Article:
I’ve read that Kolmogorov-Smirnov test should not be used to test the goodness of fit of a distribution whose parameters have been estimated from the sample.

Does make sense to split my sample in two and use the first half for parameter estimation and the second one for KS-test?

Thanks in advance

**Answer**

The better approach is to compute your critical value of p-value by simulation. The problem is that when you estimate the parameters from the data rather than using hypothesized values then the distribution of the KS statistic does not follow the null distribution.

You can instead ignore the p-values from the KS test and instead simulate a bunch of datasets from the candidate distribution (with a meaningful set of parameters) of the same size as your real data. Then for each set estimate the parameters and do the KS test using the estimated parameters. You p-value will be the proportion of test statistics from the simulated sets that are more extreeme than for your original data.

**Added Example**

Here is an example using R (hopefully readable/understandable for people who use other programs).

A simple example using the Normal distribution as the null hypothesis:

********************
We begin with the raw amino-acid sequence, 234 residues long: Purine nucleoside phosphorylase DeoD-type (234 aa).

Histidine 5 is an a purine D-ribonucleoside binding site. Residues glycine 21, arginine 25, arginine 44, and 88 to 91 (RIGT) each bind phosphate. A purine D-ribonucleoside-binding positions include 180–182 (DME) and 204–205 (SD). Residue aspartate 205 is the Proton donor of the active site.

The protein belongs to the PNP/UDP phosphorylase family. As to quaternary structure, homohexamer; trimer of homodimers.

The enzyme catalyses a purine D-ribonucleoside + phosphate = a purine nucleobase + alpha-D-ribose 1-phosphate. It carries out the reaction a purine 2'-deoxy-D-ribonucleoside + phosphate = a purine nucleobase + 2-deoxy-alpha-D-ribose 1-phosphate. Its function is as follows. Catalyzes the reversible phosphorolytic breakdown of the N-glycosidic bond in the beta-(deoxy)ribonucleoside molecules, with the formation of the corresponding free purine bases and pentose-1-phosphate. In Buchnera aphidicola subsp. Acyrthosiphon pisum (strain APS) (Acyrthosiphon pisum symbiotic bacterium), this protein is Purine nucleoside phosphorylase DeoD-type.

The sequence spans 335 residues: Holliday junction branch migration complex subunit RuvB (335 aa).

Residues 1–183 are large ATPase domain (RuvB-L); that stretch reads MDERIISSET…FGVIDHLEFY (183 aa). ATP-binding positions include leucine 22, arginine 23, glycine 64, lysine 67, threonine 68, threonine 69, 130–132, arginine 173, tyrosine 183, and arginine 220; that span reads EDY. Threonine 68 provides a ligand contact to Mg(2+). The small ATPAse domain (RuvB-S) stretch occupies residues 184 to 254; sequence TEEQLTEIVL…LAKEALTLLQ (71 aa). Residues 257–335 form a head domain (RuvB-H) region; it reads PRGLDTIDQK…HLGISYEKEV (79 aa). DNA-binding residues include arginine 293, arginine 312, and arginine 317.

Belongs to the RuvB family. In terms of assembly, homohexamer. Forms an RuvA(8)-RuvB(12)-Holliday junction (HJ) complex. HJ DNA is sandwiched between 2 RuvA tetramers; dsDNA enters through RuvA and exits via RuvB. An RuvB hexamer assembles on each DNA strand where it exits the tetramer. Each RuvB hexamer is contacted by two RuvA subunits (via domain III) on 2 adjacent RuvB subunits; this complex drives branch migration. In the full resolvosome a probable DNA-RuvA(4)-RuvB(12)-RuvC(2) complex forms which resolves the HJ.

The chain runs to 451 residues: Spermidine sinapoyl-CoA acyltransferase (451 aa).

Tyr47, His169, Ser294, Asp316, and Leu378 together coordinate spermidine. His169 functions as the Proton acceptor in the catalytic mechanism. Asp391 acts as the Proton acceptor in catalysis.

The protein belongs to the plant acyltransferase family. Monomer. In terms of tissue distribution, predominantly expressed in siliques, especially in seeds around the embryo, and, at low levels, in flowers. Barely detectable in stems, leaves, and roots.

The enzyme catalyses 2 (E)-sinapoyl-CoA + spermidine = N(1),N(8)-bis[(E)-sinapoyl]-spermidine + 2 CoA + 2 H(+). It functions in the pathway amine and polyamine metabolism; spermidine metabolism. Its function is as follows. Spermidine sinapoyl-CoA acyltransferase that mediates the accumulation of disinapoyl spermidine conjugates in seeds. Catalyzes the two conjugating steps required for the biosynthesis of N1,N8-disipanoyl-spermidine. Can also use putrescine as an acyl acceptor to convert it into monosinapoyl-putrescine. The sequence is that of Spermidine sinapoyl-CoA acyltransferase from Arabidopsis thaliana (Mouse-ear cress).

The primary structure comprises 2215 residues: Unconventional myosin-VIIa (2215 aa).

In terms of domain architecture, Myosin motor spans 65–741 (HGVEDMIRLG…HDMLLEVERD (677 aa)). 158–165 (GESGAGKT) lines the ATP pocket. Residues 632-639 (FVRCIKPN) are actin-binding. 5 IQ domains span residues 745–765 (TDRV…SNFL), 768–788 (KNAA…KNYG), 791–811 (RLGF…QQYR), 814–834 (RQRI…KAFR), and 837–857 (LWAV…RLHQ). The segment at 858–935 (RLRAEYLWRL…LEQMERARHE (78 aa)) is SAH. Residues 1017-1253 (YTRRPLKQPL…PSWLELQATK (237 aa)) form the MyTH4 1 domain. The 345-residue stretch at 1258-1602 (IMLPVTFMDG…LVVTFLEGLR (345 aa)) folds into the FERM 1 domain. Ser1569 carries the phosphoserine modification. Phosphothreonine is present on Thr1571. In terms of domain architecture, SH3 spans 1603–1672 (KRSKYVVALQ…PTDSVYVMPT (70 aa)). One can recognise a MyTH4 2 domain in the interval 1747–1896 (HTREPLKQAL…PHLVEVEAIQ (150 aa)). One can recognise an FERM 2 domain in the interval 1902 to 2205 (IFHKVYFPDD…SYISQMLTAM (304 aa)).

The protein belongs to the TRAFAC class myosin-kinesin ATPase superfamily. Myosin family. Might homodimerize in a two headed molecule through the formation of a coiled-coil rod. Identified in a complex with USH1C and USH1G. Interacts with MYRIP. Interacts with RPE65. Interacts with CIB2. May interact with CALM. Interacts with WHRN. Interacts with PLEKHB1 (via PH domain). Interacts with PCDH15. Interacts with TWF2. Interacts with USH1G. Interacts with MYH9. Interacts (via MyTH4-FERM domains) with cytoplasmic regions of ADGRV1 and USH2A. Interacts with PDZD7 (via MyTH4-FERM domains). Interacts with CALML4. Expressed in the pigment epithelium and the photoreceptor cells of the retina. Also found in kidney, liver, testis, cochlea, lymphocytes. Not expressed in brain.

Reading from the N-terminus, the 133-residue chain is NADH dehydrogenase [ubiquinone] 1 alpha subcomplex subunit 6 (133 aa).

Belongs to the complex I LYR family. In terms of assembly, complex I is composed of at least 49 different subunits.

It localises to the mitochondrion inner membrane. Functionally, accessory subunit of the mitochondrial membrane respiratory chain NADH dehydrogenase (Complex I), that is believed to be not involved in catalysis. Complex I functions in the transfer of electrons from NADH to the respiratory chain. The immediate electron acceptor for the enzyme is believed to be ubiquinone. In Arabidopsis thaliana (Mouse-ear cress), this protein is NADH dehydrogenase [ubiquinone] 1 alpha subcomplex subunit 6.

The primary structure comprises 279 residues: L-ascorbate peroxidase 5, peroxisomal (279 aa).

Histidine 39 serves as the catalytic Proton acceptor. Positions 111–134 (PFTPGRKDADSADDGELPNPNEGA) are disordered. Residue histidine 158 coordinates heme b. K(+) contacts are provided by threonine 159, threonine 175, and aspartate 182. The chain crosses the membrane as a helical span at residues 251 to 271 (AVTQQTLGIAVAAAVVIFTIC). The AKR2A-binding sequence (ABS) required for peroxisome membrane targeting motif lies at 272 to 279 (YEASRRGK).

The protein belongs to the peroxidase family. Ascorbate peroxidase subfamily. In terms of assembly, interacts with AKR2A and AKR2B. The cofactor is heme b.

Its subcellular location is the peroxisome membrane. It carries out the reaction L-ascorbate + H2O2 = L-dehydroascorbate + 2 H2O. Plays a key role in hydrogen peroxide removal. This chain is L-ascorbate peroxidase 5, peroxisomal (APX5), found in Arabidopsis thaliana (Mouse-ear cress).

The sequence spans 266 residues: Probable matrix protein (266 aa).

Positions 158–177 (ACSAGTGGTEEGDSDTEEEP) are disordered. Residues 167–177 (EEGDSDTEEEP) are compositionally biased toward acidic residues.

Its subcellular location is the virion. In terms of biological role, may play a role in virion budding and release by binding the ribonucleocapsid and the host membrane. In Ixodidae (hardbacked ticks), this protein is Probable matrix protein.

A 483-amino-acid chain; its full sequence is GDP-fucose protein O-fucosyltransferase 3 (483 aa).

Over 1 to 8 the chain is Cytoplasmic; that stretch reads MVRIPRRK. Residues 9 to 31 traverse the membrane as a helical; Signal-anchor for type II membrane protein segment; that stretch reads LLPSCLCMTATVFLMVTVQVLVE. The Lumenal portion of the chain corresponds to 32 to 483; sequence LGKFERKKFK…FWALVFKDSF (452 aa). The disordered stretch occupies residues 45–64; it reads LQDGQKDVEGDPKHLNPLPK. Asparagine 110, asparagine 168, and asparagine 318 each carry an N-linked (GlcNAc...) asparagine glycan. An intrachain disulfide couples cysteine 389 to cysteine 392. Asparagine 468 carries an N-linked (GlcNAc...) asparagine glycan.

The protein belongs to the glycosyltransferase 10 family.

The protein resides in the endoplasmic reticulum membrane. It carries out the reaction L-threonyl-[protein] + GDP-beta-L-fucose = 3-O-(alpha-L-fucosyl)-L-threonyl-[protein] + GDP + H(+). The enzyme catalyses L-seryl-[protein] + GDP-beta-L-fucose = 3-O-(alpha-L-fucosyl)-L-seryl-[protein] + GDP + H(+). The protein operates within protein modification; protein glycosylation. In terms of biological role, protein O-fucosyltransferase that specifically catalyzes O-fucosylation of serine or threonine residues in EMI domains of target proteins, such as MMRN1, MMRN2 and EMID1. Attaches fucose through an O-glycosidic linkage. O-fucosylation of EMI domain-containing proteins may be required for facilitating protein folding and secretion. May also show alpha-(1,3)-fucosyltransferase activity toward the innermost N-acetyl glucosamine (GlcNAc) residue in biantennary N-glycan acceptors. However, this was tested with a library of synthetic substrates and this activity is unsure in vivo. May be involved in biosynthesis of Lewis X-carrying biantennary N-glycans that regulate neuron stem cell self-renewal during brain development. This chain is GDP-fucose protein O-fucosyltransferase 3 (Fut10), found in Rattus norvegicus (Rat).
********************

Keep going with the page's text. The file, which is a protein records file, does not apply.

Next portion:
```
tmpfun <- function(x, m=0, s=1, sim=TRUE) {
if(sim) {
tmp.x <- rnorm(length(x), m, s)
} else {
tmp.x <- x
}
obs.mean <- mean(tmp.x)
obs.sd <- sd(tmp.x)
ks.test(tmp.x, 'pnorm', mean=obs.mean, sd=obs.sd)$statistic
}
set.seed(20200319)
x <- rnorm(25, 100, 5)
out <- replicate(1000, tmpfun(x))
hist(out)
abline(v=tmpfun(x, sim=FALSE))
mean(out >= tmpfun(x, sim=FALSE))
```

The function will either compute the KS test statistic from the actual data (sim=FALSE) or simulate a new dataset of the same size from a normal distribution with specified mean and sd. Then in either case will compute the test statistic comparing to a normal distribution with the same mean and sd as the sample (original or simulated).

The code then runs 1,000 simulations (feel free to change and rerun) to get/approximate the distribution of the test statistic under the NULL (but with estimated parameters) then finally compares the test statistic for the original data to this NULL distribution.

We can simulate the whole process (simulations within simulations) to see how it compares to the default p-values:

```
tmpfun2 <- function(B=1000) {
x <- rnorm(25, 100, 5)
out <- replicate(B, tmpfun(x))
p1 <- mean(out >= tmpfun(x, sim=FALSE))
p2 <- ks.test(x, 'pnorm', mean=mean(x), sd=sd(x))$p.value
return(c(p1=p1, p2=p2))
}
out <- replicate(1000, tmpfun2())
par(mfrow=c(2,1))
hist(out[1,])
hist(out[2,])
```

For my simulation, the histogram of the simulation based p-values is fairly uniform (which is should be since the NULL is true), but the p-values for the `ks.test`

function are bunched up much more against 1.0.

You can change anything in the simulations to estimate power by having the original data come from a different distribution, or using a different Null distribution, etc. The normal is probably the simplest since the mean and variance are independent, more tuning may be needed for other distributions.

**Attribution***Source : Link , Question Author : sortega , Answer Author : Greg Snow*